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Review: 10 JavaScript editors and IDEs put to the test

Martin Heller | Feb. 7, 2014
WebStorm and Sublime Text lead a field of diverse and capable tools for JavaScript programming

Viewing and navigation are extremely important to me when I'm reviewing code, whether it's other people's code, my old code, or my questionable new code. WebStorm easily navigates to declarations and symbols, and it finds and highlights usages of symbols, labels, and files.

JavaScript is not only still evolving, but it has different implementations in different browsers and other environments. WebStorm lets you set your JavaScript language version as low as JavaScript 5.1 and as high as ECMAScript Harmony, and it shows you the browser compatibility of your current choice.

Code inspections built into WebStorm cover many common JavaScript issues as well as issues in Dart, EJS, HTML, Internationalization, LESS, SASS, XML, XPath, and XSLT. WebStorm includes JSHint (which is recommended by the jQuery team) and supports JSLint.

Configuring Node.js often requires a painful session in the command shell. WebStorm automates Node.js and NPM installation, upgrading, and source code configuration. WebStorm also allows you to debug Node.js applications and autocomplete CommonJS class members.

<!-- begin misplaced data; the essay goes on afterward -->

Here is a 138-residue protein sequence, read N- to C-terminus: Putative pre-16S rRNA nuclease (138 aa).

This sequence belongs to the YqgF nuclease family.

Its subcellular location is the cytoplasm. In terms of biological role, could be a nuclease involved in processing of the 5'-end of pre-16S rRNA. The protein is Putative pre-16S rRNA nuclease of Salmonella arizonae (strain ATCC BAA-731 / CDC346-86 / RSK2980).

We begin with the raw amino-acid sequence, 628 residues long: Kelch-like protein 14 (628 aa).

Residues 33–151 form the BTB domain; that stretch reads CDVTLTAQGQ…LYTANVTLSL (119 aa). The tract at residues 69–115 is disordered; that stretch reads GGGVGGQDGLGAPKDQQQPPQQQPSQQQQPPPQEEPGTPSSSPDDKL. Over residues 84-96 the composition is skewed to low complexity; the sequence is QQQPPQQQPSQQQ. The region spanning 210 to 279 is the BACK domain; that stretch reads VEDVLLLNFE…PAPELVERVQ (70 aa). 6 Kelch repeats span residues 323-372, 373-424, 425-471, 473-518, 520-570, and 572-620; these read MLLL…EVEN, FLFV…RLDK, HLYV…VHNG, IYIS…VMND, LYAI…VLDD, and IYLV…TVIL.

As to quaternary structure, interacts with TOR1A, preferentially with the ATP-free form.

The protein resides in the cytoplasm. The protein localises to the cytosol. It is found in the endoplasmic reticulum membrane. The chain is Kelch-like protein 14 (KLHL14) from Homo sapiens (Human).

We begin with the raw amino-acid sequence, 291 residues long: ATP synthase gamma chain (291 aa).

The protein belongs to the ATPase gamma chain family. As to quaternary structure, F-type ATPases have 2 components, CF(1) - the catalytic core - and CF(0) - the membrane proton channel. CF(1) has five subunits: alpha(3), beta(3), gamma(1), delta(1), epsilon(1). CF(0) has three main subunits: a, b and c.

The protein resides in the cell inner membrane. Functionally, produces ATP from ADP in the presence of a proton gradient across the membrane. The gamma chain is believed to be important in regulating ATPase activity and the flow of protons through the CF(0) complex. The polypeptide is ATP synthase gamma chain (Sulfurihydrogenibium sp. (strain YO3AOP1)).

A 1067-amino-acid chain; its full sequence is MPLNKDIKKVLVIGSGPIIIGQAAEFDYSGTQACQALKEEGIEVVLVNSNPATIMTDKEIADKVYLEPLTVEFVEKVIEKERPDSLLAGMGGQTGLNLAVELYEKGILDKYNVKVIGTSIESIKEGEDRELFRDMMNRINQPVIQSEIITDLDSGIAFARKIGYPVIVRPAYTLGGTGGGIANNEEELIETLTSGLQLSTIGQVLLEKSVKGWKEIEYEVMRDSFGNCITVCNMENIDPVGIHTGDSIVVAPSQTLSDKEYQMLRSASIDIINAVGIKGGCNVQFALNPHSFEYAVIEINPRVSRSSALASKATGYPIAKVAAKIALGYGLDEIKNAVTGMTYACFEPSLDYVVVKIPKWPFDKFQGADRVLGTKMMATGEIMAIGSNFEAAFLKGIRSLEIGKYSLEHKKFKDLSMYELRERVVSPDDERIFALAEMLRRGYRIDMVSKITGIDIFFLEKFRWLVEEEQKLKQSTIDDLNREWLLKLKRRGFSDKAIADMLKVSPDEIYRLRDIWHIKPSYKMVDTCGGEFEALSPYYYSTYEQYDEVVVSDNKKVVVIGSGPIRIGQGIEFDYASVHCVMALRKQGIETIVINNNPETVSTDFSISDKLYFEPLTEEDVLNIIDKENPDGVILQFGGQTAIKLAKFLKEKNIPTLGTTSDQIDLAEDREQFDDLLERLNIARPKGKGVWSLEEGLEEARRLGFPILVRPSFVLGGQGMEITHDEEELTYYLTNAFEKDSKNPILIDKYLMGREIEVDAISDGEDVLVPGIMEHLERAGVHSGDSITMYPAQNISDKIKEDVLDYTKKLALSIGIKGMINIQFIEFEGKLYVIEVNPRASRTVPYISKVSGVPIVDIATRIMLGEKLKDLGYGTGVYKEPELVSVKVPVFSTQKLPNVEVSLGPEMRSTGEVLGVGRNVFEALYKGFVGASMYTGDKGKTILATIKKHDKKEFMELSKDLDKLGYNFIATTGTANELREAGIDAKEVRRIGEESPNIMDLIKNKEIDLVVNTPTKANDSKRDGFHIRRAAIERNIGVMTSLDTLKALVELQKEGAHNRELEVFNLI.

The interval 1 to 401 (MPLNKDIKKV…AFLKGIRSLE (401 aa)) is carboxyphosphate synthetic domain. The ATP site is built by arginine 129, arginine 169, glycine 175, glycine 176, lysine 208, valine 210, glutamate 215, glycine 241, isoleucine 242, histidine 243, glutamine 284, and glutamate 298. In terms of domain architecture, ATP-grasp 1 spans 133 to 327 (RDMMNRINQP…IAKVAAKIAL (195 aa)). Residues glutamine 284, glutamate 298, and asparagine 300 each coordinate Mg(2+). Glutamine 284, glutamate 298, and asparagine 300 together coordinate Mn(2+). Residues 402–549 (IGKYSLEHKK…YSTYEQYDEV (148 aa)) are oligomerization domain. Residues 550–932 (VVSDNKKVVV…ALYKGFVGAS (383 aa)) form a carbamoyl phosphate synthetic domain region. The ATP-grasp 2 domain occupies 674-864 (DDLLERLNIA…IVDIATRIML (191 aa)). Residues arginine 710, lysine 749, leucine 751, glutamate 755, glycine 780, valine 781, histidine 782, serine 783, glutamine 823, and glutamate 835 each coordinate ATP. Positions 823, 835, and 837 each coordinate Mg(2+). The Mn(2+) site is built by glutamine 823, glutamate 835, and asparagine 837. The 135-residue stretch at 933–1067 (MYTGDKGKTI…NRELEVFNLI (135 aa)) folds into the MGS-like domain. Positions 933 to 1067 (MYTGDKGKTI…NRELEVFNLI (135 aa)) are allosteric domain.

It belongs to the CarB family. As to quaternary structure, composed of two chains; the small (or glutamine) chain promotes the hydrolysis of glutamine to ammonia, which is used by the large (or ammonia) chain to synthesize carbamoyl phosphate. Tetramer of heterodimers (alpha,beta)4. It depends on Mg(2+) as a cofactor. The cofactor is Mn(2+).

In addition to debugging Node.js applications, WebStorm can debug JavaScript code running in Mozilla Firefox or Google Chrome. It gives you breakpoints in HTML files as well as JavaScript files, and it lets you customize breakpoint properties. It shows you frames, variables, and watch views in the debugger UI, and it provides runtime evaluation of JavaScript expressions (and an elements tab in Google Chrome).

During debugging, a feature called LiveEdit allows you to change your code and have the changes immediately propagate into the browser where you are running your debug session. This saves time and helps you avoid the common problem of trying to figure out why your change didn't do anything, only to discover that you forgot to refresh your browser.

For unit testing, WebStorm bundles the JsTestDriver plug-in. This was originally a Google project, but JetBrains is now contributing to its development. In addition, WebStorm can integrate with the Karma test runner. For either testing method, WebStorm tracks code coverage.

Refactoring is an important step that many software developers tend to avoid because it's so easy to introduce errors when you do it manually. However, while you must know how to do it manually and always decide what needs to be done, an editor that can automate refactoring can be a big time-saver. There isn't much fancy refactoring to do in a JavaScript library, especially compared to a Java or C++ library, but WebStorm automates all of the refactoring types that make sense: renaming; extraction of variables, parameters, and methods; inlining; changing signatures; moving; and copying.

WebStorm can deploy via FTP, SFTP, FTPS, to local or mounted folders, and in place. WebStorm can download, upload, synchronize, and compare directories and files on demand, and it can automatically upload if you wish.


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